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"Why Is Africa Poor?"

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Wednesday, Aug 12, 2009
"Why," the BBC asks, "is Africa poor?”

It can’t get no more personal than this. I am sitting here, listening to streaming radio, writing on my laptop, with full WIFI coverage. Crickets and croakers in the background—someone speeds by in their boat—the motor roars. It’s 1:30 AM, and one wonders why these boys are speeding by?


I look out at the house nearest by, and it’s my uncle over there with his wife. His mother lived here, grew up here; and we are all here because he had the courage, and foresight, to genuinely, stake out a place on his ancestors’ location. They were poor- and so are we, by many measures—but poverty was never part of the equation.


We were wealthy—wealth, of course, measured right! Wealth measured by cash and shown in ostentatiousness is vulgar. Why is Africa poor? Ask yourself.
  
“Measure ‘em right” sources like Loraine Hansberry’s character Lena Younger:


You make sure that
you done taken into account…
...the hills and the valleys
he’s come through…
...to get to wherever he is


These are what sources also say. I sit here, in my relative comfort, measuring Africa the same way. People keep giving Africa money and yet Africa, by many measures, is poor.


People keep giving Africa their hearts, and Africans are rich. We’re so Black, and this pride is sometimes read as arrogance, to the undiscerning eye. Why is Africa so poor? In Phenomenal Woman, daughter of her Diaspora, poet laureate Maya Angelou,  answers:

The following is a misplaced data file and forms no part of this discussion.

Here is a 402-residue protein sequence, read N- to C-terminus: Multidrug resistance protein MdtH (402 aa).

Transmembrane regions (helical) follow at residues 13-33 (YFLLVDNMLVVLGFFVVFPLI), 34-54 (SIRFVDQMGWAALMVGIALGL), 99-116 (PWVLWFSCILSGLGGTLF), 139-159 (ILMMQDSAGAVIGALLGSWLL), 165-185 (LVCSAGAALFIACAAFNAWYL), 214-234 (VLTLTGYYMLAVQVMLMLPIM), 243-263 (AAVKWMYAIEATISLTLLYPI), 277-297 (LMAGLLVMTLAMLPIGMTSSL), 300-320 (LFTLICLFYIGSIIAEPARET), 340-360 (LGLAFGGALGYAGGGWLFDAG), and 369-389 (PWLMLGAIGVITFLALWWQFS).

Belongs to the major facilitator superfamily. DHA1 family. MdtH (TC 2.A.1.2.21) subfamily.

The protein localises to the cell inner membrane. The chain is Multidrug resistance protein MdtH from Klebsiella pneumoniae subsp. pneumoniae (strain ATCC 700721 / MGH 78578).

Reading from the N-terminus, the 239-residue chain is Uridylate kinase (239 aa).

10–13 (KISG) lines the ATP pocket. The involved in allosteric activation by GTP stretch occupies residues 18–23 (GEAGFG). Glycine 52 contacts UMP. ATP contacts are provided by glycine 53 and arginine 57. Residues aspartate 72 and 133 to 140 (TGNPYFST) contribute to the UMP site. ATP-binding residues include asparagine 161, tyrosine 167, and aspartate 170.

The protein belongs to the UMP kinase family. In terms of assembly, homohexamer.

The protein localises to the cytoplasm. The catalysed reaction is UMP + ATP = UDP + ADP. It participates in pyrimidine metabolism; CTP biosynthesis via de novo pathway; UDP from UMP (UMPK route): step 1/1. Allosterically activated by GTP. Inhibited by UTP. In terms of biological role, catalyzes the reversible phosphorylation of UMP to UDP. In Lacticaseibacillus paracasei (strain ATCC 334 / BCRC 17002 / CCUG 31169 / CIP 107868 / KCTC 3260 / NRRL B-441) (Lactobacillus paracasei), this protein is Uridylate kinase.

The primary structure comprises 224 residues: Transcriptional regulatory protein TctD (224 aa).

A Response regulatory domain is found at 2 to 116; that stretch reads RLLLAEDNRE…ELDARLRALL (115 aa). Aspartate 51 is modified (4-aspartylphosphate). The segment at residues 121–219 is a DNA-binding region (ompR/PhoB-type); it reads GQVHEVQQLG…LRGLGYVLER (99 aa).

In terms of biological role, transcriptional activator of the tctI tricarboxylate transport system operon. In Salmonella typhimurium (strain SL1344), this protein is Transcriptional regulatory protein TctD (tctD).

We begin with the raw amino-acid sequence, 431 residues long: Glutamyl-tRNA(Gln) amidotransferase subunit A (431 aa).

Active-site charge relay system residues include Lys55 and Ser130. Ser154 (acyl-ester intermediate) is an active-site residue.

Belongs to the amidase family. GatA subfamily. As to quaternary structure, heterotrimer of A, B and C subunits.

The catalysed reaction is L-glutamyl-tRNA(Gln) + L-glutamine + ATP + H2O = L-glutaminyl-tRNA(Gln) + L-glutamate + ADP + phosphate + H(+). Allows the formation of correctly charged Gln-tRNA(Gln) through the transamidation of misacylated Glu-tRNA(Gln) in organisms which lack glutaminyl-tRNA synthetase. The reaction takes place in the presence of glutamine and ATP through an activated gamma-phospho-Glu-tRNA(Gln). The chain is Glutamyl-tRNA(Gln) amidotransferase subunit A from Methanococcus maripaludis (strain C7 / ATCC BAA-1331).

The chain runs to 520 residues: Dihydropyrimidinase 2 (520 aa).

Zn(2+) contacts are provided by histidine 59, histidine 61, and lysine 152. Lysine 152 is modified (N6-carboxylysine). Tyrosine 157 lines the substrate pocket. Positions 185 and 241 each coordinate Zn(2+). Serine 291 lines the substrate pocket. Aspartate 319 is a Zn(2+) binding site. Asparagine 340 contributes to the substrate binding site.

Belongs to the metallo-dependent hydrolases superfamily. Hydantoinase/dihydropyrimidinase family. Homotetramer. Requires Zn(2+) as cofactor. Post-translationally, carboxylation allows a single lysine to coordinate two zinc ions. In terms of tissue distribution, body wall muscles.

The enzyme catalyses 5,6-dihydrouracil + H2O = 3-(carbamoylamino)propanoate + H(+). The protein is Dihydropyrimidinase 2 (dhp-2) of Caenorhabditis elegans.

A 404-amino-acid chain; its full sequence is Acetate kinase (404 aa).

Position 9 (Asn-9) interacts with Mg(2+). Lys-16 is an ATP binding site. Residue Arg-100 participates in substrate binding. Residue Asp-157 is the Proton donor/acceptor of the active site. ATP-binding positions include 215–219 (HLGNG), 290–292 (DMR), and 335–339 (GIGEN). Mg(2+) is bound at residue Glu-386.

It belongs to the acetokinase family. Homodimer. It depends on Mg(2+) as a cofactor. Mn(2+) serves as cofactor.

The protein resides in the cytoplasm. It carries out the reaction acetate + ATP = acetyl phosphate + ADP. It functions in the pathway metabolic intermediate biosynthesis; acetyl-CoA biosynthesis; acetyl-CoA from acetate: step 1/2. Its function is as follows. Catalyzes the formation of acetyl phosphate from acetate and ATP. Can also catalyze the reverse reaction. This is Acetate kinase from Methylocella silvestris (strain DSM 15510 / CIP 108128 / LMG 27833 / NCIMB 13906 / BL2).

It’s in the reach of my arms
The span of my hips,
The stride of my step,
The curl of my lips.


Yet, we know our beauty is more than the actual cocoa in our skin. Beauty is only skin-deep. Africans are rich, and each one of us has own reasons why. My story could be in Port Harcourt, or taking place in Wetumpka, Alabama on the outskirts of Montgomery.


Be it the seat of human rights, or the seat of civil rights the, the fights over class exploitation, usurpation of resources, the human need to survive, and the humanitarian will to reconcile cannot be denied. The Delta peoples pay for our global oil consumption with their lives and livelihoods, the way that those in Montgomery have paid with theirs.


In the rest of Africa, including her vast Diaspora, each one must teach one; this way global wealth will celebrate all. Peace to my peeps in the Delta.


“A golden opportunity,” says Somali president regarding his meeting with Secretary of State Hilary Rodham Clinton. Her husband has just negotiated the freedom of two of America’s citizens from a hostile nation. This was done on his personal accord and former president Clinton’s efforts were effective and reconciliatory.


As Secretary Clinton, on envoy for the Obama government, is necessarily on a mission of peace, and this is at its most sincere ever from this nation. Jesse Jackson was one of the last private citizens to so effectively negotiate peace on behalf of unarmed citizens caught up in the adages, tempos and bravados of governments. Why is Africa poor?


President Obama’s envoy is headed to Africa to listen- and that’s what’s up. Even politically, one can see that the crickets and the croakers under a full moon summer night, anti-ostentatious spending, but spending on genuine wealth, health, and spirit of the people. We are our sisters’ and brothers’ keepers. All begins with forgiving oneself- we are one. Why is Africa poor? Ask yourself. It can’t get no more personal than this.

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